Volunteers for the survey, who must be 18 or older, will receive training on the night of the count, and can apply on-line at http://www.toronto.ca/housing/sna.
I first heard a version of this new article on a local TV newscast and found the opposition to it interesting. $90,000 really isn't a lot of money and I was raised on the creed "knowledge is power." I don't understand why people don't think this effort is useful. It's not just a count of how many are homeless, although that would still be useful, it's a demographic survey. How can you solve a problem without understanding it?
Besides, spending the money to feed them for another day won't solve their problems any sooner...
KnifeMissile is offline  
Old 04-20-2006, 03:58 AM   #2 (permalink)
Moderator Emeritus
Location: Chicago
90,000 dollars isn't a lot of money to spend on this - More money should probably be spent, but it should also be made to be accurate.

I think it's a little naive of the government to think that they can go out in one night and count the homeless. The count they get, I have strong doubts would be accurate. If this is the count that they are basing funding on, if I were an advocate for the homeless, I'd be really nervous that they were being undercounted, and I wouldn't get the additional funding they needed.

Granted, they have to start somewhere... but do they think they will get honest answers from people?
Free your heart from hatred. Free your mind from worries. Live simply. Give more. Expect less.
maleficent is offline  
Old 04-20-2006, 10:41 PM   #3 (permalink)
Location: Seattle
Perhaps (at least from the one line in the article) itís a suspicion that the results of the survey won't accurately reflect the real state of need of the homeless population? Not that it would be accurate anyway, but that data would likely be massaged to minimalize the real desperation many are faced with (by their own actions or otherwise)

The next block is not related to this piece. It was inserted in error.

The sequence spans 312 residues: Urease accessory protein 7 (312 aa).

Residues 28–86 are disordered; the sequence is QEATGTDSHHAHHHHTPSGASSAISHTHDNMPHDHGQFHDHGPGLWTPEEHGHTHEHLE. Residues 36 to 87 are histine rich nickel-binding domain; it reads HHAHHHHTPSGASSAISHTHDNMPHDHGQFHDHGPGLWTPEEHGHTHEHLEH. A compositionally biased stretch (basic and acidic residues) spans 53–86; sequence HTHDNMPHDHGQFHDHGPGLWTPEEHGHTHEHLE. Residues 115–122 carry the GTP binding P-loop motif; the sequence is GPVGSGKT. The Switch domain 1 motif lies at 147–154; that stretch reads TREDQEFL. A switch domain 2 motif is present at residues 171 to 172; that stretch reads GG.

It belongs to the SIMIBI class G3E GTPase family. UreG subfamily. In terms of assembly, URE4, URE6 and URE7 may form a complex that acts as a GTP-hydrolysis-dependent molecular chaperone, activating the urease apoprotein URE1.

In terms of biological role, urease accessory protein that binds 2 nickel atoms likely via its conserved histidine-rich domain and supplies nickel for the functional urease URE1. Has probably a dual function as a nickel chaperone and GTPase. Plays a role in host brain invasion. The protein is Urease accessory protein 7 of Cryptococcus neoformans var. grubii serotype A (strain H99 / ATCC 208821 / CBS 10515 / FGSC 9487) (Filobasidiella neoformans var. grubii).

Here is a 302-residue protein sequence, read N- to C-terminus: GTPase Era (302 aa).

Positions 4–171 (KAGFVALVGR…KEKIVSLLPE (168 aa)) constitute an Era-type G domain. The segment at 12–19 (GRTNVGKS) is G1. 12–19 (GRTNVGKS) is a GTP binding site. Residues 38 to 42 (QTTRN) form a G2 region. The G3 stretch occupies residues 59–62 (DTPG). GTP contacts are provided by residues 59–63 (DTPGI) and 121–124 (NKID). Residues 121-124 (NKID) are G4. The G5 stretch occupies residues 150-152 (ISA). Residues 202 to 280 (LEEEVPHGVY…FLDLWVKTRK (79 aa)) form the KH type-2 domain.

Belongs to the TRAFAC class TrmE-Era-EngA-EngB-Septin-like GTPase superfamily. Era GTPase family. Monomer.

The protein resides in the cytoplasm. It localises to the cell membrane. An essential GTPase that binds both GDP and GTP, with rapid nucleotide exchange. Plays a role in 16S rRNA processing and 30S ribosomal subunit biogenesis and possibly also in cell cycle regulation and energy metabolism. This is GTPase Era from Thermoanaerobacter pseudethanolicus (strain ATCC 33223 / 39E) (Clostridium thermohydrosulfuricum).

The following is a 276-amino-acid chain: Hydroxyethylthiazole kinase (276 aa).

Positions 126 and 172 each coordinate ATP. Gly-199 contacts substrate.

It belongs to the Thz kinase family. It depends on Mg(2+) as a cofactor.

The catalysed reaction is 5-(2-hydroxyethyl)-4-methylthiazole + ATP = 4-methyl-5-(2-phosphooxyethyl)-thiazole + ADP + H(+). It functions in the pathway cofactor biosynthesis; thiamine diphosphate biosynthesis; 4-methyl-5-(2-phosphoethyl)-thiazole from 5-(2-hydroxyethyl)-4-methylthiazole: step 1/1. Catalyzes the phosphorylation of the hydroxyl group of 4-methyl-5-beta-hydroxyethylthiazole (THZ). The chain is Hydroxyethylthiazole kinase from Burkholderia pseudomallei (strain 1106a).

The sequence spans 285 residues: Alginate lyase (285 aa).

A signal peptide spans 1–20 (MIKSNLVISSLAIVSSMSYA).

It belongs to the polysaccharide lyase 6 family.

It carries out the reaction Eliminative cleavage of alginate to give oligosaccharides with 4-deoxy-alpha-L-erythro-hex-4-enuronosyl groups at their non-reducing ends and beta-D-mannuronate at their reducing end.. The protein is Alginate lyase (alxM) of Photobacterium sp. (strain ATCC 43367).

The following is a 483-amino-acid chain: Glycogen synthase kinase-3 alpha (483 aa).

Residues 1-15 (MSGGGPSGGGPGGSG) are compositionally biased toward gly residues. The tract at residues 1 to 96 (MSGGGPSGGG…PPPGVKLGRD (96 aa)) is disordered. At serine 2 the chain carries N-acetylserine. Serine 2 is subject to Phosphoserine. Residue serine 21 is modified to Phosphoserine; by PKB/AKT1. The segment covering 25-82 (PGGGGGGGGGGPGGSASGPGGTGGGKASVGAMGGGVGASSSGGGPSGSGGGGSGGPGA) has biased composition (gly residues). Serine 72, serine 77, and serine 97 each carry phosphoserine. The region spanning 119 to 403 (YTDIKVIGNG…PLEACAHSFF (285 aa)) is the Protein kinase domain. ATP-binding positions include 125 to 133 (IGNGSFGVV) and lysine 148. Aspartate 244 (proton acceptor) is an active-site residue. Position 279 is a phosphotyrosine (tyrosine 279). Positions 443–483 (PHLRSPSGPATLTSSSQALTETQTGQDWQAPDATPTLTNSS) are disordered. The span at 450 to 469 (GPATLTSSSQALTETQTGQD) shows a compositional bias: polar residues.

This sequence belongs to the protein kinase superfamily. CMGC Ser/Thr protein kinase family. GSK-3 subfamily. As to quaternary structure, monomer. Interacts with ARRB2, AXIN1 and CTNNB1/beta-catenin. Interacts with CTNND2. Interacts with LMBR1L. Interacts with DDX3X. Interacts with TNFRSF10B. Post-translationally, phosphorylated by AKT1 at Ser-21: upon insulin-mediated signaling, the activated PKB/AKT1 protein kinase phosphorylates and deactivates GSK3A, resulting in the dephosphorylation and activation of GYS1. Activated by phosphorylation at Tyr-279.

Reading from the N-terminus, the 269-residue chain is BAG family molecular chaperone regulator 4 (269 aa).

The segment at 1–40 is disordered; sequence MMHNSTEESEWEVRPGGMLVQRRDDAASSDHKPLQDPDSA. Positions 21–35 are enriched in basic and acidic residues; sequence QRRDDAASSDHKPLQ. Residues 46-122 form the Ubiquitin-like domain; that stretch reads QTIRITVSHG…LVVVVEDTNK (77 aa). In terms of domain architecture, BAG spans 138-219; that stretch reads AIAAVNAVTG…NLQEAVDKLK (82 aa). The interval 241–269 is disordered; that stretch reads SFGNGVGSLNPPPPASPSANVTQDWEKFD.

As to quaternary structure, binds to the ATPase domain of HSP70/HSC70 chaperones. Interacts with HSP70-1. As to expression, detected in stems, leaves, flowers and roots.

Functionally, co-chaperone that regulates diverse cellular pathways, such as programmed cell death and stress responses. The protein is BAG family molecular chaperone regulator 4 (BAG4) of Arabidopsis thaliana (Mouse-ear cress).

There could be other concerns, like how that information might really be used by the city? Maybe a foundation for "cracking down" on the homeless?
Topper is offline  
Old 04-21-2006, 05:16 AM   #4 (permalink)
highthief's Avatar
Location: Ontario, Canada
It's nuts, the opposition to it. You have people on both sides arguing against it.

There are those who simply despise ANY spending on the homeless, that the police and government should simply jail everyone for vagrancy and get the problem out of site.

Then there are the homeless advocates who would rather spend 90K (and millions more) on soup kitchens, beds and low cost housing.

But you know, if you are a large city or other administration, and you have let's say 10 million dollars to spend on the homeless problem, well you are an idiot if you don't do some sort of needs assessment before spending said money. There's no responsible manager, private or public, who would do otherwise.

Is this the best way to do it? I'm not sure, but I certainly don't object to them trying.
Si vis pacem parabellum.
highthief is offline  
Old 04-21-2006, 05:53 AM   #5 (permalink)
Pissing in the cornflakes
Ustwo's Avatar
This would be a lot more fun if they called it Bum Count 2006!
Agents of the enemies who hold office in our own government, who attempt to eliminate our "freedoms" and our "right to know" are posting among us, I fear.....on this very forum. - host

Obama - Know a Man by the friends he keeps.
Ustwo is offline  
Old 04-21-2006, 08:49 AM   #6 (permalink)
Location: Seattle
Originally Posted by Ustwo
This would be a lot more fun if they called it Bum Count 2006!
hahahah good one
Topper is offline  
Old 04-21-2006, 09:13 AM   #7 (permalink)
BigBen's Avatar
Location: Use the search button
This is a classic example of the human need to quantify the unknown.

Politicians are the worst at this.

We statisticians run into a problem when we see that the equation is not divisable, or put into a round number such as the magical "PER PERSON".

Listen; I am spending a million dollars on the homeless problem. Advocates say that it isn't nearly enough. A drop in the ocean. How can I be so jaded and uncaring? Opponents say that the million bucks could be spent on a thousand other social programs that will raise the standard of living for everyone. Why piss away a million dollars on a problem that is not nearly as bad as a thousand other things?